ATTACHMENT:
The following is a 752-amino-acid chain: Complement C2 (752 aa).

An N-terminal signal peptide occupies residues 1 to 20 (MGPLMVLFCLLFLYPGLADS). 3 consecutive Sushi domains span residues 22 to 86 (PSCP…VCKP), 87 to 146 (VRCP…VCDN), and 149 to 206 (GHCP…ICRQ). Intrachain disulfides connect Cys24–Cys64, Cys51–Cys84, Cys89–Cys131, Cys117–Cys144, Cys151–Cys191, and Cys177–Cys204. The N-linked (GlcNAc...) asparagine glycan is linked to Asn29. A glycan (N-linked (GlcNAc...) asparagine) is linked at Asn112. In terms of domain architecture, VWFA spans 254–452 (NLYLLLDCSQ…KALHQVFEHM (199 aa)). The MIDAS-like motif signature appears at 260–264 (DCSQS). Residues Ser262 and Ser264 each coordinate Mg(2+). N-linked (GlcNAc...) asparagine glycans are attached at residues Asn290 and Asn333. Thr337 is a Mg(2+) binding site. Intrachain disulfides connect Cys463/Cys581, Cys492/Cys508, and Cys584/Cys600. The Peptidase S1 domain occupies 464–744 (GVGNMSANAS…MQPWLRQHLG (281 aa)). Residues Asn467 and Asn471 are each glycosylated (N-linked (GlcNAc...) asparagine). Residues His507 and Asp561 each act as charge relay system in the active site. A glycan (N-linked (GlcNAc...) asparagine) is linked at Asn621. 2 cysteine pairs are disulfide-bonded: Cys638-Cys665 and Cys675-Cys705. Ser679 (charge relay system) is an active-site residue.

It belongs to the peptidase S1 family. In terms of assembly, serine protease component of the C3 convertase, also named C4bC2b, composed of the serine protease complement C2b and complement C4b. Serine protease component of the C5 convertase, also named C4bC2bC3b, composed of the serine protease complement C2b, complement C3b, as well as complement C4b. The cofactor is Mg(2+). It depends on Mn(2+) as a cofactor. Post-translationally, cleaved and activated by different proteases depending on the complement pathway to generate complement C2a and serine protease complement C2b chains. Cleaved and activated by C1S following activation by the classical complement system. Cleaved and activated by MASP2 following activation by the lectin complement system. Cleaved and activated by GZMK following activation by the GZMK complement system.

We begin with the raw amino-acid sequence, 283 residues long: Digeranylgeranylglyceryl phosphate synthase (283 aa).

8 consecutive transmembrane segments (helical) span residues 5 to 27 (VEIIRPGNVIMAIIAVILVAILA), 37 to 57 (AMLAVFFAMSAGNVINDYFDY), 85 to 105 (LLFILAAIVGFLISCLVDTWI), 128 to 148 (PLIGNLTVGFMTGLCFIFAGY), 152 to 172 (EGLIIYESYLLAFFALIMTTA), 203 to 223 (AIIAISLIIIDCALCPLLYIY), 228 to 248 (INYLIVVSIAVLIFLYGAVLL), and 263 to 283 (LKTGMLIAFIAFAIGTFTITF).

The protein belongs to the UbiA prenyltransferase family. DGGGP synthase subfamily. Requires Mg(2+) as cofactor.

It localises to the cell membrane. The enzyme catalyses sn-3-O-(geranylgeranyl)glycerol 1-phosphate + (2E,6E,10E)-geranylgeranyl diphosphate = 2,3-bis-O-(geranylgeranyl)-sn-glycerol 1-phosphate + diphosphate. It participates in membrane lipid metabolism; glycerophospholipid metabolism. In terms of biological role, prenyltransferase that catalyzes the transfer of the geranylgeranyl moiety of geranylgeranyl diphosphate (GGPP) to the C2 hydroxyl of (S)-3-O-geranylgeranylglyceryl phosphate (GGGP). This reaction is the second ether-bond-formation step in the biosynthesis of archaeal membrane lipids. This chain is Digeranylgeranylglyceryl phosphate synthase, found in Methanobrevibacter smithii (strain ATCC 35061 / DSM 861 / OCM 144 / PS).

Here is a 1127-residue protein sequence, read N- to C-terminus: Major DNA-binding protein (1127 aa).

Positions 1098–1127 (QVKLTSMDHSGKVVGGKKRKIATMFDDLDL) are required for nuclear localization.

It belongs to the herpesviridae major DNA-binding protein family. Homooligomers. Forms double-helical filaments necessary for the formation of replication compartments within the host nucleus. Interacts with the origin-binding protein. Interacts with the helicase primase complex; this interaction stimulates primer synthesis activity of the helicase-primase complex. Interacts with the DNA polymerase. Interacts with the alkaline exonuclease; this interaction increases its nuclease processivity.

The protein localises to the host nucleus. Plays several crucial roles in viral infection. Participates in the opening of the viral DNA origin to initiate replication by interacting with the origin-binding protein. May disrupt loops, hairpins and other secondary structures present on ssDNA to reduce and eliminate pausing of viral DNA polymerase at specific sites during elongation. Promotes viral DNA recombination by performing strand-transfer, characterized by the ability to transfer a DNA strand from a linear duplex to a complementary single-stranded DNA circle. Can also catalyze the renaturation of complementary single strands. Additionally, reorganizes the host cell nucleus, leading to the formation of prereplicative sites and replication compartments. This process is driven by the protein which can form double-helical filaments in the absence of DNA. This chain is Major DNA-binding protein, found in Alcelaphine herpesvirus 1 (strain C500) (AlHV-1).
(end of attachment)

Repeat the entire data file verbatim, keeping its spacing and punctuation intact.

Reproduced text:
The following is a 752-amino-acid chain: Complement C2 (752 aa).

An N-terminal signal peptide occupies residues 1 to 20 (MGPLMVLFCLLFLYPGLADS). 3 consecutive Sushi domains span residues 22 to 86 (PSCP…VCKP), 87 to 146 (VRCP…VCDN), and 149 to 206 (GHCP…ICRQ). Intrachain disulfides connect Cys24–Cys64, Cys51–Cys84, Cys89–Cys131, Cys117–Cys144, Cys151–Cys191, and Cys177–Cys204. The N-linked (GlcNAc...) asparagine glycan is linked to Asn29. A glycan (N-linked (GlcNAc...) asparagine) is linked at Asn112. In terms of domain architecture, VWFA spans 254–452 (NLYLLLDCSQ…KALHQVFEHM (199 aa)). The MIDAS-like motif signature appears at 260–264 (DCSQS). Residues Ser262 and Ser264 each coordinate Mg(2+). N-linked (GlcNAc...) asparagine glycans are attached at residues Asn290 and Asn333. Thr337 is a Mg(2+) binding site. Intrachain disulfides connect Cys463/Cys581, Cys492/Cys508, and Cys584/Cys600. The Peptidase S1 domain occupies 464–744 (GVGNMSANAS…MQPWLRQHLG (281 aa)). Residues Asn467 and Asn471 are each glycosylated (N-linked (GlcNAc...) asparagine). Residues His507 and Asp561 each act as charge relay system in the active site. A glycan (N-linked (GlcNAc...) asparagine) is linked at Asn621. 2 cysteine pairs are disulfide-bonded: Cys638-Cys665 and Cys675-Cys705. Ser679 (charge relay system) is an active-site residue.

It belongs to the peptidase S1 family. In terms of assembly, serine protease component of the C3 convertase, also named C4bC2b, composed of the serine protease complement C2b and complement C4b. Serine protease component of the C5 convertase, also named C4bC2bC3b, composed of the serine protease complement C2b, complement C3b, as well as complement C4b. The cofactor is Mg(2+). It depends on Mn(2+) as a cofactor. Post-translationally, cleaved and activated by different proteases depending on the complement pathway to generate complement C2a and serine protease complement C2b chains. Cleaved and activated by C1S following activation by the classical complement system. Cleaved and activated by MASP2 following activation by the lectin complement system. Cleaved and activated by GZMK following activation by the GZMK complement system.

We begin with the raw amino-acid sequence, 283 residues long: Digeranylgeranylglyceryl phosphate synthase (283 aa).

8 consecutive transmembrane segments (helical) span residues 5 to 27 (VEIIRPGNVIMAIIAVILVAILA), 37 to 57 (AMLAVFFAMSAGNVINDYFDY), 85 to 105 (LLFILAAIVGFLISCLVDTWI), 128 to 148 (PLIGNLTVGFMTGLCFIFAGY), 152 to 172 (EGLIIYESYLLAFFALIMTTA), 203 to 223 (AIIAISLIIIDCALCPLLYIY), 228 to 248 (INYLIVVSIAVLIFLYGAVLL), and 263 to 283 (LKTGMLIAFIAFAIGTFTITF).

The protein belongs to the UbiA prenyltransferase family. DGGGP synthase subfamily. Requires Mg(2+) as cofactor.

It localises to the cell membrane. The enzyme catalyses sn-3-O-(geranylgeranyl)glycerol 1-phosphate + (2E,6E,10E)-geranylgeranyl diphosphate = 2,3-bis-O-(geranylgeranyl)-sn-glycerol 1-phosphate + diphosphate. It participates in membrane lipid metabolism; glycerophospholipid metabolism. In terms of biological role, prenyltransferase that catalyzes the transfer of the geranylgeranyl moiety of geranylgeranyl diphosphate (GGPP) to the C2 hydroxyl of (S)-3-O-geranylgeranylglyceryl phosphate (GGGP). This reaction is the second ether-bond-formation step in the biosynthesis of archaeal membrane lipids. This chain is Digeranylgeranylglyceryl phosphate synthase, found in Methanobrevibacter smithii (strain ATCC 35061 / DSM 861 / OCM 144 / PS).

Here is a 1127-residue protein sequence, read N- to C-terminus: Major DNA-binding protein (1127 aa).

Positions 1098–1127 (QVKLTSMDHSGKVVGGKKRKIATMFDDLDL) are required for nuclear localization.

It belongs to the herpesviridae major DNA-binding protein family. Homooligomers. Forms double-helical filaments necessary for the formation of replication compartments within the host nucleus. Interacts with the origin-binding protein. Interacts with the helicase primase complex; this interaction stimulates primer synthesis activity of the helicase-primase complex. Interacts with the DNA polymerase. Interacts with the alkaline exonuclease; this interaction increases its nuclease processivity.

The protein localises to the host nucleus. Plays several crucial roles in viral infection. Participates in the opening of the viral DNA origin to initiate replication by interacting with the origin-binding protein. May disrupt loops, hairpins and other secondary structures present on ssDNA to reduce and eliminate pausing of viral DNA polymerase at specific sites during elongation. Promotes viral DNA recombination by performing strand-transfer, characterized by the ability to transfer a DNA strand from a linear duplex to a complementary single-stranded DNA circle. Can also catalyze the renaturation of complementary single strands. Additionally, reorganizes the host cell nucleus, leading to the formation of prereplicative sites and replication compartments. This process is driven by the protein which can form double-helical filaments in the absence of DNA. This chain is Major DNA-binding protein, found in Alcelaphine herpesvirus 1 (strain C500) (AlHV-1).